The most common cause of pain in the elbow is lateral epicondylitis, which is also known as Tennis elbow. Tennis elbow effects 1-3% of the general population, and 15-30% of the workforce. 80% of those effected recover within one year. As per it’s name, a high percentage of tennis players are effected by this condition (40-50%). However, it is actually more common in amateur golfers than golfer’s elbow.1

Lateral epicondylitis is the result of repetitive activity or overuse of the extensor tendons of the forearm, which attach their associated muscle to the outside of the elbow (at the lateral epicondyle of the humerus).

Tendons normally adapt and become more resilient when an optimal amount of tension is applied to them. When the tension applied to a tendon exceeds its tolerance, often due to repetitive loading, micro tears can occur. These cumulative micro tears lead to tendinosis, a symptomatic degenerative process to the tendon.

These degenerative changes to the tendon can occur over time from actions such as repetitive gripping, extending the wrist or rotating the wrist and forearm. Activities that may bring on symptoms of tennis elbow include using tools or manual work, prolonged typing, playing an instrument, or from sports such as golf or tennis which require gripping with a stable wrist position. Elbow pain will often lead to underuse or resting the affected limb, which can result in even further weakening of the tendon making it more susceptible to further injury, and lowering the threshold for tendon tears to occur.8,11,12,13

Symptoms of tennis elbow commonly include pain over the bony prominence at the outside of the elbow, known as the lateral epicondyle, and/or pain to the surrounding tissue. Pain can often radiate into the forearm. This area may also be tender to touch. Pain is exacerbated with the activities mentioned above.

There are many other contributing factors that can make you more susceptible to experiencing this condition, including poor posture, poor scapular stability, rotator cuff pathology, nerve impingement, history of smoking, manual labour type jobs, and obesity.1,7,8

Tips for a successful recovery

Modify your activity but stay active! Initially, take aggravating activities out of your daily routine, or modify the way you perform a task to keep them pain-free. This may include: taking breaks from typing throughout your work day, adjusting your work station, golfing less days per week or less holes per round, wearing a counterforce brace (tennis elbow brace) to offload your elbow, and even simple activities such as lifting a 4 L milk jug with your other hand.8,12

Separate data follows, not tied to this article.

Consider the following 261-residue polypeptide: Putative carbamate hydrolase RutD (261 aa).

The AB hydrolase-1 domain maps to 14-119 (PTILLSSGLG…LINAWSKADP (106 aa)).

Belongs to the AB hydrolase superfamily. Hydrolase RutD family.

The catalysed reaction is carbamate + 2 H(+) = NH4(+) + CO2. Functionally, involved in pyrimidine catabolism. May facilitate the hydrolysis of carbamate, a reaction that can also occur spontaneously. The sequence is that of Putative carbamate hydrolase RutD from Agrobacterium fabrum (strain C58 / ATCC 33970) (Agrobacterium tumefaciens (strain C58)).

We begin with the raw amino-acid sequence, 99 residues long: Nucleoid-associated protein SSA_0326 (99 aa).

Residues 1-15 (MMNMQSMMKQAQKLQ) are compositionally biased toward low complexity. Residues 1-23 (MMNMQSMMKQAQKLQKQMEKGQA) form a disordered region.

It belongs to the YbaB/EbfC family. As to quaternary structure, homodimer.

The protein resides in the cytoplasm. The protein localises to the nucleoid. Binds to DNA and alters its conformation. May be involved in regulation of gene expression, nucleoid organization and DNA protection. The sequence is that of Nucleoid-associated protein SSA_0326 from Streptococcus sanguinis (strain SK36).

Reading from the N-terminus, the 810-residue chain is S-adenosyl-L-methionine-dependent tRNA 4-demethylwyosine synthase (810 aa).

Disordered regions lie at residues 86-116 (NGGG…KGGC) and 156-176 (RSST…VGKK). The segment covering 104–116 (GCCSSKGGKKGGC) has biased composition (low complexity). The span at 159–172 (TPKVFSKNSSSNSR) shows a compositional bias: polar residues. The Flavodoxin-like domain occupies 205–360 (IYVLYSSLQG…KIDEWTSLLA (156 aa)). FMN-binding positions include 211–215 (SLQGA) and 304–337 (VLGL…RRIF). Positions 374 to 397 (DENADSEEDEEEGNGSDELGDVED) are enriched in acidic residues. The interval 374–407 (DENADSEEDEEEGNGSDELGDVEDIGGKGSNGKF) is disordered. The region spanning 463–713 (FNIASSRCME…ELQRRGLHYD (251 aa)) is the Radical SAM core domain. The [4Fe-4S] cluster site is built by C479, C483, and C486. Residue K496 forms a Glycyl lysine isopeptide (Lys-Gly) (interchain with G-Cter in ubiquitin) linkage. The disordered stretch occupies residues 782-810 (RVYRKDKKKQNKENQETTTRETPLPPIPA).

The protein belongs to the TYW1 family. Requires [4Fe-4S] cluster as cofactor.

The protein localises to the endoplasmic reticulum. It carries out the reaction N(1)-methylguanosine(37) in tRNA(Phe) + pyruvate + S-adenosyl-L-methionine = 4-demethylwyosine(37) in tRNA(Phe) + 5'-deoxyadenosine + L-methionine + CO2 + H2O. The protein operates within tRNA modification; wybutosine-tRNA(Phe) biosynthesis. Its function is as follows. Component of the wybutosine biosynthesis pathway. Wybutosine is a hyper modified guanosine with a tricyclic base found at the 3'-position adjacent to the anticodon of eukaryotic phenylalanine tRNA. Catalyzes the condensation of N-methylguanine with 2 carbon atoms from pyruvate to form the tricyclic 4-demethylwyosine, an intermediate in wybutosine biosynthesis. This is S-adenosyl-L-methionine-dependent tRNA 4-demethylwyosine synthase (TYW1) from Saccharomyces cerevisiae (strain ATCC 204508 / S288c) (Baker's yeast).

Posture: Working on your posture and your postural endurance/stability can help offload the elbow during aggravating activities. Don’t slouch. By mindful of your posture throughout the day, and change positions often. Ensure you have good desk ergonomics if you work at a computer. Your wrists should be supported on a pad (or rolled up towel), and placed in a neutral position versus extended.8,12

Counterforce brace: The use of a counterforce brace (tennis elbow brace) which when worn correctly applies compression just below the tender area of your forearm, can reduce the load to the tendons that attach at your elbow, therefore reducing pain during aggravating activities.8,12,13

Physiotherapy: A physiotherapist will perform an examination, help determine a correct diagnosis, and guide you through the proper rehabilitation process specific to you and your goals. Treatment should include a gradual and progressive exercise program, education and strategies for self-management, activity modifications, and may also include dry needling/acupuncture to change muscle tension, manual therapy, and taping to offload the painful area.

A gradual progressive home exercise program to build up strength in your forearm muscles, and making their associated tendons more resilient, as prescribed by your physiotherapist, is a key component to treating this condition. Working on posture, core, and scapular stability is also as important part of the process.7,8,9,11,12,13

Research has shown that PRP and prolotherapy injections may to beneficial in treating lateral epicondylitis in addition to a good progressive exercise rehabilitation program. One study showed that physiotherapy and physiotherapy plus prolotherapy are optimal over prolotherapy alone at 12 weeks. Cortisone injections, although good for relieving pain in the short term, are actually worse for pain at 3 months and beyond compared to physiotherapy and a wait and see approach.7,8,9,10,11

Final thoughts
This post is a small generalized glimpse into this common condition. Remember, this is just one of the many conditions that causes lateral (outside) elbow pain. If you are experiencing any pain with life, please see a health professional, such as a physiotherapist, to better assess and help guide your care.

Kayla Eagle, PT, MScPT, BKin

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